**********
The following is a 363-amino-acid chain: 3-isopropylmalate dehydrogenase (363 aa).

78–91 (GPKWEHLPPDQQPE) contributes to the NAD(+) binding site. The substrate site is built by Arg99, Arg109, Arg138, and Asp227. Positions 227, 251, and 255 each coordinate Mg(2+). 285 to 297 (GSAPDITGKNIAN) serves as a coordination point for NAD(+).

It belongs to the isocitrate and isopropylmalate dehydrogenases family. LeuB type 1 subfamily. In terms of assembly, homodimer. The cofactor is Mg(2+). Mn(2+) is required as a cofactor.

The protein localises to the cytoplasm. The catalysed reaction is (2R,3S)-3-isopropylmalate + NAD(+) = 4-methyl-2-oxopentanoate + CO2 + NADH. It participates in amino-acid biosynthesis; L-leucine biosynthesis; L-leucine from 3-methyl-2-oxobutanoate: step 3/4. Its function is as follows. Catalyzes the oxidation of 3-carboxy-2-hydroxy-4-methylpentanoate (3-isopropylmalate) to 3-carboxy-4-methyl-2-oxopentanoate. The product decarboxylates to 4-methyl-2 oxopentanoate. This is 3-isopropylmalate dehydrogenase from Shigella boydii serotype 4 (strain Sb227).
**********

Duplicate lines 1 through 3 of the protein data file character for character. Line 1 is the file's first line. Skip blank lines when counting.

The following is a 363-amino-acid chain: 3-isopropylmalate dehydrogenase (363 aa).

78–91 (GPKWEHLPPDQQPE) contributes to the NAD(+) binding site. The substrate site is built by Arg99, Arg109, Arg138, and Asp227. Positions 227, 251, and 255 each coordinate Mg(2+). 285 to 297 (GSAPDITGKNIAN) serves as a coordination point for NAD(+).

It belongs to the isocitrate and isopropylmalate dehydrogenases family. LeuB type 1 subfamily. In terms of assembly, homodimer. The cofactor is Mg(2+). Mn(2+) is required as a cofactor.